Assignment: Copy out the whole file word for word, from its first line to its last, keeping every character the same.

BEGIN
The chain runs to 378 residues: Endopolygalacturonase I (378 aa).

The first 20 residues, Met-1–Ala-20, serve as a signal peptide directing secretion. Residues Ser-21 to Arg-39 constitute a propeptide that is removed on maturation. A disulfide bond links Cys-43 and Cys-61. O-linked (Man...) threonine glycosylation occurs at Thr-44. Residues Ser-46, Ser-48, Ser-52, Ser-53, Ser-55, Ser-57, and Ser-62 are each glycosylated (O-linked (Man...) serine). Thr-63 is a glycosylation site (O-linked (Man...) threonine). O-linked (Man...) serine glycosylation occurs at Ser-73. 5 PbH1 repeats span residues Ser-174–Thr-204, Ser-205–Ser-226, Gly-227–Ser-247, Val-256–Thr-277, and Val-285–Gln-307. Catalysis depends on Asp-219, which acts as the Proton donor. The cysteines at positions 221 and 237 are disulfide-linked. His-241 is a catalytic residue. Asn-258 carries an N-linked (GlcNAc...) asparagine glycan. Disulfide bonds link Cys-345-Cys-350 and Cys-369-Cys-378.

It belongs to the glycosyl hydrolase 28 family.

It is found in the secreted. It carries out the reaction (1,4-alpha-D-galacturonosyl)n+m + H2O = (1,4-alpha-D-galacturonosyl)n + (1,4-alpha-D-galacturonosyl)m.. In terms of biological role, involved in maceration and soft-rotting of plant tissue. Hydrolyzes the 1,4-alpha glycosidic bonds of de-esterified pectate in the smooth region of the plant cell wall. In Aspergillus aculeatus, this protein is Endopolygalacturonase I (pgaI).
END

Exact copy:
The chain runs to 378 residues: Endopolygalacturonase I (378 aa).

The first 20 residues, Met-1–Ala-20, serve as a signal peptide directing secretion. Residues Ser-21 to Arg-39 constitute a propeptide that is removed on maturation. A disulfide bond links Cys-43 and Cys-61. O-linked (Man...) threonine glycosylation occurs at Thr-44. Residues Ser-46, Ser-48, Ser-52, Ser-53, Ser-55, Ser-57, and Ser-62 are each glycosylated (O-linked (Man...) serine). Thr-63 is a glycosylation site (O-linked (Man...) threonine). O-linked (Man...) serine glycosylation occurs at Ser-73. 5 PbH1 repeats span residues Ser-174–Thr-204, Ser-205–Ser-226, Gly-227–Ser-247, Val-256–Thr-277, and Val-285–Gln-307. Catalysis depends on Asp-219, which acts as the Proton donor. The cysteines at positions 221 and 237 are disulfide-linked. His-241 is a catalytic residue. Asn-258 carries an N-linked (GlcNAc...) asparagine glycan. Disulfide bonds link Cys-345-Cys-350 and Cys-369-Cys-378.

It belongs to the glycosyl hydrolase 28 family.

It is found in the secreted. It carries out the reaction (1,4-alpha-D-galacturonosyl)n+m + H2O = (1,4-alpha-D-galacturonosyl)n + (1,4-alpha-D-galacturonosyl)m.. In terms of biological role, involved in maceration and soft-rotting of plant tissue. Hydrolyzes the 1,4-alpha glycosidic bonds of de-esterified pectate in the smooth region of the plant cell wall. In Aspergillus aculeatus, this protein is Endopolygalacturonase I (pgaI).